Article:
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    Mason gives a very good description of washing, including the differential equation that shows how it takes place. Haist shows the effects of pH on washing and I have shown the effects of pH on swell both here and in my book. Swell is maximized at pH 9 and minimized at pH 4.5. Washing and fixing are best at pH 9 and worst at pH 4.5. Kodak sold fixers that worked at both pH values. At these different swell values, the fixers must be totally different in order to contain hardeners.

    Michael has it backwards wrt pH vs swell and fix and wash rate.

    Anchell and Troop is much more thoroughly researched compared to Anchell. Bill Troop actually talked to Grant Haist to confirm many of the statements in A&T. The soap analogy by Anchell is reasonable but not entirely accurate.

    PE

  6. #26

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    Quote Originally Posted by Photo Engineer View Post
    Haist shows the effects of pH on washing
    Where? Are you referring to the alkaline after-bath treatments (Kodalk, Sodium bicarbonate etc)?

    If we can point to something specific I'll be much more comfortable with the argument for alkaline fixers and shorter washing times.

  7. #27

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    One problem with simple formulas seems to be that the effectiveness of washing FB papers (not so much film) seems to decrease markedly after an initial period where most of the hypo is removed. The initial period follows a simple exponential rule very well, but then the washing slows because of the way thiosulfate is absorbed into the paper fibers. I would expect RC papers to behave more like film. The curves given in the above reference show that thiosulfate is essentially never fully removed from FB papers, although acceptable levels are achieved in an hour.

  8. #28
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    Michael, that should read "Haist describes the effect of pH on washing". His publications were heavily redacted by EK. This was a case of my knowing what he wrote and what he published. Sorry, but you still have things backwards.

    As for FB papers, the paper fibers have an affinity for hypo and other salts, and therefore washing is less efficient. The exposed Baryta also has some effect. There are articles out there on this.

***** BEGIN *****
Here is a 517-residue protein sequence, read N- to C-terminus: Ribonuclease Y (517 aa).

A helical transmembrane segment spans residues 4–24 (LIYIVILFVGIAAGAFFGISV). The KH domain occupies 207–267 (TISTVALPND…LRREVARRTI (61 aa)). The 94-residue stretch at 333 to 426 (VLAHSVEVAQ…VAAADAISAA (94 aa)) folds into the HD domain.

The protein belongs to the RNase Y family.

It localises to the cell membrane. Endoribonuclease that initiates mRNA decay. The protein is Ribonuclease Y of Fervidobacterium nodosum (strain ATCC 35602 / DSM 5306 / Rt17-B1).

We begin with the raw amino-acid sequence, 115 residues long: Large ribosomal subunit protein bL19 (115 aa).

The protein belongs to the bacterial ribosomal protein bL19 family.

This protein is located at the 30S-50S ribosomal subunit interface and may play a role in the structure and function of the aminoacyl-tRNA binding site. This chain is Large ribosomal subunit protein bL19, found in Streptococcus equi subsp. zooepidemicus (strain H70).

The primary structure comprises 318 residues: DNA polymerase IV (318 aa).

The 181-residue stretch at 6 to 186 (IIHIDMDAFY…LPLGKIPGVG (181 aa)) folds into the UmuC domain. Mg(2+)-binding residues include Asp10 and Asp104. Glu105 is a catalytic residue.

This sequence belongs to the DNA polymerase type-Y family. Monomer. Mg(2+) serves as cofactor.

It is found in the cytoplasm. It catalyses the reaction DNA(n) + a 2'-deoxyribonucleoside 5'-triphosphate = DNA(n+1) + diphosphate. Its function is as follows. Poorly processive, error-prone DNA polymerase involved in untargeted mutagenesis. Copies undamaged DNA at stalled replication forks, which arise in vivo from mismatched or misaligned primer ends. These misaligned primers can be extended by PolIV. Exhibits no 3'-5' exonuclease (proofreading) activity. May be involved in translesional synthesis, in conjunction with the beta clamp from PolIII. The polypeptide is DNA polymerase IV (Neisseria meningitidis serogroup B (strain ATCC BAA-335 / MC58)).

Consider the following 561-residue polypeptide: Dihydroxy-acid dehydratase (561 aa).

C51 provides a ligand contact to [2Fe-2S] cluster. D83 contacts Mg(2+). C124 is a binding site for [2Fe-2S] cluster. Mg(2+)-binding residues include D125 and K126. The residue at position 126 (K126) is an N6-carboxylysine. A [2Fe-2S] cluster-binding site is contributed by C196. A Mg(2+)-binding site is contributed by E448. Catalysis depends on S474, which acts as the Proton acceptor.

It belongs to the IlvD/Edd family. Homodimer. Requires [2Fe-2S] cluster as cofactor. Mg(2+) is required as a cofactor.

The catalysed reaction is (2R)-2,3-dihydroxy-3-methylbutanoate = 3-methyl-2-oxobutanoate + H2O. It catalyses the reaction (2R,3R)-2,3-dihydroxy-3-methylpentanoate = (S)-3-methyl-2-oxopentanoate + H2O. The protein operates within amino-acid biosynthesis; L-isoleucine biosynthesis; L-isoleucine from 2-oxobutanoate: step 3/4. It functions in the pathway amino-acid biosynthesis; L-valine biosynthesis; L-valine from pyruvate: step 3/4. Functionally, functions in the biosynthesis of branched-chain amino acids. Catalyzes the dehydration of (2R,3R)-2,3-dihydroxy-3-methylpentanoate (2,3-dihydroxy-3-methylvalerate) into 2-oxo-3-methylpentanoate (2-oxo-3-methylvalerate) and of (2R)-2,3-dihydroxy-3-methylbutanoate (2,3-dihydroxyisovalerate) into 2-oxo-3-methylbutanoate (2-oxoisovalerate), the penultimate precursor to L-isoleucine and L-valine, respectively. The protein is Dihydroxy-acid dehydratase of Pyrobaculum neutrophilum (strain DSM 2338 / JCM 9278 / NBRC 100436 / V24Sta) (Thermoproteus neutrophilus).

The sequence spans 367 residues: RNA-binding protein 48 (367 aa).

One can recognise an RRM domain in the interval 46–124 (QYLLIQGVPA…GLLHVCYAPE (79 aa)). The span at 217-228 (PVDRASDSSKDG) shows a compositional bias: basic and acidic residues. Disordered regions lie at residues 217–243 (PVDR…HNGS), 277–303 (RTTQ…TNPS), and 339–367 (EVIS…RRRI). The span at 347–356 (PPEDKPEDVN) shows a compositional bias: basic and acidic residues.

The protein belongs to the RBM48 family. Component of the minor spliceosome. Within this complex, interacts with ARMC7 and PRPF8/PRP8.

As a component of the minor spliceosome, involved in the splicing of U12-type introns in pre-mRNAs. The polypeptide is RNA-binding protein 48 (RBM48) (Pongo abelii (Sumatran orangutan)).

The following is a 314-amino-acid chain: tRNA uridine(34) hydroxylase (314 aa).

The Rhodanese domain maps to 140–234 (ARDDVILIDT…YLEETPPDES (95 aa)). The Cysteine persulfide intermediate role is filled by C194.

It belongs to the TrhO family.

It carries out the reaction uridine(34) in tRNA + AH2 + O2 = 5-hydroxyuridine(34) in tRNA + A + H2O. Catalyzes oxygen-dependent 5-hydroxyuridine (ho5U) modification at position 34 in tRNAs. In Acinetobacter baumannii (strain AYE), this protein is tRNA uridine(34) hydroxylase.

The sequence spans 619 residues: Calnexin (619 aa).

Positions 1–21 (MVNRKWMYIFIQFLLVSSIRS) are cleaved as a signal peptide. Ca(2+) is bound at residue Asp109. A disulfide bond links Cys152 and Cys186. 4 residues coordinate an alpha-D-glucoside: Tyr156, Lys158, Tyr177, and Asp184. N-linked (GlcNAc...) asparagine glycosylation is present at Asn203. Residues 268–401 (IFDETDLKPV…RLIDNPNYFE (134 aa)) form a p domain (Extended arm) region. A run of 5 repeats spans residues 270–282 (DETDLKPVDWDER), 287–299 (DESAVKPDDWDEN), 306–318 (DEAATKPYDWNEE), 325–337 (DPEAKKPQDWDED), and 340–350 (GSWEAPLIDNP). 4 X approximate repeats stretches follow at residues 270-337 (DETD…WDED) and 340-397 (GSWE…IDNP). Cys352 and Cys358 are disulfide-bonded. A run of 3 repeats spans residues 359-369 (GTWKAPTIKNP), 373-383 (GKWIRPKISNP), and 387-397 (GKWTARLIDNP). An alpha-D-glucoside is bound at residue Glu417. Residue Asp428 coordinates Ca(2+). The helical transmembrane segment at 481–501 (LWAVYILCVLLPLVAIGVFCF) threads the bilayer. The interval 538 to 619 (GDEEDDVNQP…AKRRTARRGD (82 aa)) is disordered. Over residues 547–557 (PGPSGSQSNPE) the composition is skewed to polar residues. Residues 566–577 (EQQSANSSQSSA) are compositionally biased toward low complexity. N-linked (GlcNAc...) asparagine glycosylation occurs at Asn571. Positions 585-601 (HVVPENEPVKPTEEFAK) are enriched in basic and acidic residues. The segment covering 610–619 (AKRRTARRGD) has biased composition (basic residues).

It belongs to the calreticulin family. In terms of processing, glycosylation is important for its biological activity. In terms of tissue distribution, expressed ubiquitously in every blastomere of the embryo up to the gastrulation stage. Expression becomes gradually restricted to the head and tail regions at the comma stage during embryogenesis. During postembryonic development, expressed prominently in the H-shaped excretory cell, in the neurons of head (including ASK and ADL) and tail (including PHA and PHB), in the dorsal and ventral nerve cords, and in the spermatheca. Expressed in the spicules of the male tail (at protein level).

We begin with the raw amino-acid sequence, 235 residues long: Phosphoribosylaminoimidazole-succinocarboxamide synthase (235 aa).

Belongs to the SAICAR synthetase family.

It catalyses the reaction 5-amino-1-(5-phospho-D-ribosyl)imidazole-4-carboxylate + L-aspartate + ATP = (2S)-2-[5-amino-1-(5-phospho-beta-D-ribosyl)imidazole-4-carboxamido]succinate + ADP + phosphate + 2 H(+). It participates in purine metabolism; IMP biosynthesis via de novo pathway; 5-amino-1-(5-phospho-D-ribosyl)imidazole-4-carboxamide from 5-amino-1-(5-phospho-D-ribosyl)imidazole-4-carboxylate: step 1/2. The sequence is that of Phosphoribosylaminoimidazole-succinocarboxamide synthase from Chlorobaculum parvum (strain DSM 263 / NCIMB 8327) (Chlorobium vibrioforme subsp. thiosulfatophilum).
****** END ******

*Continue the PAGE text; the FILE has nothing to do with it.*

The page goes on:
The point is, that an alkaline pH speeds up fixing and washing and this is regardless of where it is applied after the stop or rinse step.

    Kodak has sold an alkaline hardening fixer BTW, which was described elsewhere on APUG. the washing information in Mason has been reported at least 2x by myself here. We keep going over and over this same thing. It is really being worried to exhaustion IMHO.

    PE

  9. #29

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    I haven't said anything about fix rate, just wash rate. I don't know what I have backwards regarding pH and swell. If you're referring to the longer diffusion path slightly slowing down the washing of the emulsion layer as swell increases, I'm just pointing out it does say that in the text. The only definitive reference to an alkaline pH increasing wash efficiency is in the section on alkaline baths which I cited above. I guess what you're saying is the effect of an alkaline bath can essentially be combined with the fixing process in an alkaline fixer. Fair enough I guess.

    I'm sorry if this is repetitive but when I read the other threads, and various other articles and books I did not find anything conclusive enough. I don't think it is a waste of time to challenge things like this. Photographic processing is a field full of myths, traditions often lacking any supporting evidence, and plain bad information. The fact companies like Kodak are not involved in research anymore has not helped. For a long time now it has been up to individuals, some skilled, some not, to come up with new commercial products and formulas. That's nice, but how are we to know if these things actually work as claimed?

  10. #30
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    Quote Originally Posted by Michael R 1974 View Post
    \ As the pH is increased to the isoelectric point of the gelatin, the gelatin becomes less positively charged and thus has less of an attraction for negatively charged thiosulfate and silver thiosulfate ions. .
    This is where you are wrong. You equate this to swell, wash time and charge. Charge does go down as pH goes up, but swell goes down as does diffusion.

    Photography is full of chemistry, and the best I can say is that there is a lot of bad or approximate information out there.

    PE